The hills surrounding Santa Barbara rose to meet us as we headed North on the 101, our first escape from sheltering in place. To my surprise, the grasses on the hills are now golden, the deep emerald green just a memory, vanishing quickly once the rainy season ended about the same time as the covid season began in CA. I could feel my spirits lifting. The blue Pacific, just to the left of the freeway was relatively calm. I reaffirmed to myself that California is indeed beautiful. This undisturbed landscape felt just right today, the antidote to being cooped up.
We’d originally planned to drive to Morro Bay for the day until my daughter convinced us that we would not be happy with all the development that has taken place since we were last there, may be twenty years ago. We reluctantly changed our minds and opted for a shorter drive to an isolated county park at Jalama, to have a (world famous) Jalama burger for lunch. I sat back and enjoyed the last of the spring wildflowers gracing the hillsides, hoping that this outing might be the beginning of a reasonable non covid obsessed summer.
Native, undeveloped California has a soul – expanding landscape. Development has encroached on too much of it, but much remains. When I find it, I’m always overwhelmed by its grandeur, rawness and power. The area near Vandenberg AFB just off the 101 is a so – far- so- good- part of the state. It’s made up of old ranch holdings unchanged for generations. That means many acres of grassland, a few farms, a few wineries, with a few derelict buildings remaining here and there. I can almost picture Native Americans gathering fish and shells along the shoreline while the cowboys do their thing across what is now a very busy freeway, as a stagecoach rumbles over a hill. The marine fog bank, an ever present sight in June, hovers expectantly off shore. For now, the sun is shining brightly.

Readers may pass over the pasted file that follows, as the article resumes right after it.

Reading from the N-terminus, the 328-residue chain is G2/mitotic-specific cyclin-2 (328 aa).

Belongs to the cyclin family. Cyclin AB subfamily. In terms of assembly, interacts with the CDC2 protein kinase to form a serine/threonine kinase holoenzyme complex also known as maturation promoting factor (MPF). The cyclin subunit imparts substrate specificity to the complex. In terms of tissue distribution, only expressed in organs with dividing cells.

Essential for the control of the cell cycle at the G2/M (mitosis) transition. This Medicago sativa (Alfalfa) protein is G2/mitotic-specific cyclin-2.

Leaving the coastline, the 101 jogs to the north. We find the road to Jalama. As we approach the campground, we discover that we’re only one of dozens who have decided Jalama is their destination today. We have to line up to wait to find parking. Eventually we are able to park. It’s so windy and chilly here that I have no desire to take the long walk I’d planned on. My husband joins the line to order the Jalama burger and invites me to wait in the parked car. Here, it’s as if there is no pandemic. Strangely, no one is social distancing and no one wears a mask. I do not protest and wait somewhat patiently in the car. Within 45 more minutes the huge overstuffed patty is in our hungry hands.
We’ve been spotted by dozens of resident seagulls who seem to survive by staring down and wheeling over hungry visitors as they plead for food. The sandwich is really too big for me anyway, and I contribute the remains of it to the birds who snap it up immediately. Without saying thank you.
It’s still too windy to walk, so we decide to head for home. I am refreshed. It’s a beautiful world.
Yes, for the great work done by the Land Trust. I’m with you. Protection for sure.
We go to Jalama for the clam chowder…it is truly some of the best we have ever had!
good to know! Next time!!
Made me chuckle! Many years ago we camped at Jalama, beautiful but VERY windy, felt like it would pick up our tent with us in it!! The ocean by Vandenberg is wild and wonderful. Presently many parts are closed to protect the snowy plover. I am patiently waiting to get back to some of those areas. Soooo beautiful, thanks for the reminder!
Sounds like the wind is a constant! But the beauty is there, for sure!
Thanks for the virtual road trip!! Land like this is why the Land Trust for Santa Barbara County is working so hard to keep our beautiful wild lands, local farms and ranches safe from development forever!! Sheri🌾